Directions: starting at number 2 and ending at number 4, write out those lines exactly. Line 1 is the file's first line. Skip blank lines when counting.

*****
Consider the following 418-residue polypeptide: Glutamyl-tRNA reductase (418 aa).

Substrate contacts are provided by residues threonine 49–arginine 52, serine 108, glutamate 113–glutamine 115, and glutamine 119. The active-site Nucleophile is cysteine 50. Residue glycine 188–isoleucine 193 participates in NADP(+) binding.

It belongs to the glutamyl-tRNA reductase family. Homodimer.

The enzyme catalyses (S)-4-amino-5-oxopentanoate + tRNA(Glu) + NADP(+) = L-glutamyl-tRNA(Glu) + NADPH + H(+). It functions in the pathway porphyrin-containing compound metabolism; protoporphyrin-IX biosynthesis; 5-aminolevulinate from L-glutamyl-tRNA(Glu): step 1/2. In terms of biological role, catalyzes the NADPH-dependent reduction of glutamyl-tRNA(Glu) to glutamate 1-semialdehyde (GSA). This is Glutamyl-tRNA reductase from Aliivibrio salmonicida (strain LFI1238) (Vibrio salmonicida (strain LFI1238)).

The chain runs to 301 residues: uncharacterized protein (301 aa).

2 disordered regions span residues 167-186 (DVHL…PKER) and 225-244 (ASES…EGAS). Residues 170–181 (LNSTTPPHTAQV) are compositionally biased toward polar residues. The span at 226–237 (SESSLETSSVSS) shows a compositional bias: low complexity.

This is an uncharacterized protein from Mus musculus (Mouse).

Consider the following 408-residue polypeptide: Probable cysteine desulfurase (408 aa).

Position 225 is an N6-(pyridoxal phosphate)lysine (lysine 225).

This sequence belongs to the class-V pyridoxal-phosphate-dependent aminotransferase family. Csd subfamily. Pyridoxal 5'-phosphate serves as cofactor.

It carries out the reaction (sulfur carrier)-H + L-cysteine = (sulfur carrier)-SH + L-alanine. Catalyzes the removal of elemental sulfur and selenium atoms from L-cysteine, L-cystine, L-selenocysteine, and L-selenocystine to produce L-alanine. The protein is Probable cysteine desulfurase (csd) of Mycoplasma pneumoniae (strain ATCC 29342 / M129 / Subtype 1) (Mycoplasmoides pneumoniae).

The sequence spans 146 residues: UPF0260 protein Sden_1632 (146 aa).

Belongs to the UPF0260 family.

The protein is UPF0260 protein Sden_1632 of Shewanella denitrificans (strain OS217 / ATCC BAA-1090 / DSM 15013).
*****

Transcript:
Substrate contacts are provided by residues threonine 49–arginine 52, serine 108, glutamate 113–glutamine 115, and glutamine 119. The active-site Nucleophile is cysteine 50. Residue glycine 188–isoleucine 193 participates in NADP(+) binding.

It belongs to the glutamyl-tRNA reductase family. Homodimer.

The enzyme catalyses (S)-4-amino-5-oxopentanoate + tRNA(Glu) + NADP(+) = L-glutamyl-tRNA(Glu) + NADPH + H(+). It functions in the pathway porphyrin-containing compound metabolism; protoporphyrin-IX biosynthesis; 5-aminolevulinate from L-glutamyl-tRNA(Glu): step 1/2. In terms of biological role, catalyzes the NADPH-dependent reduction of glutamyl-tRNA(Glu) to glutamate 1-semialdehyde (GSA). This is Glutamyl-tRNA reductase from Aliivibrio salmonicida (strain LFI1238) (Vibrio salmonicida (strain LFI1238)).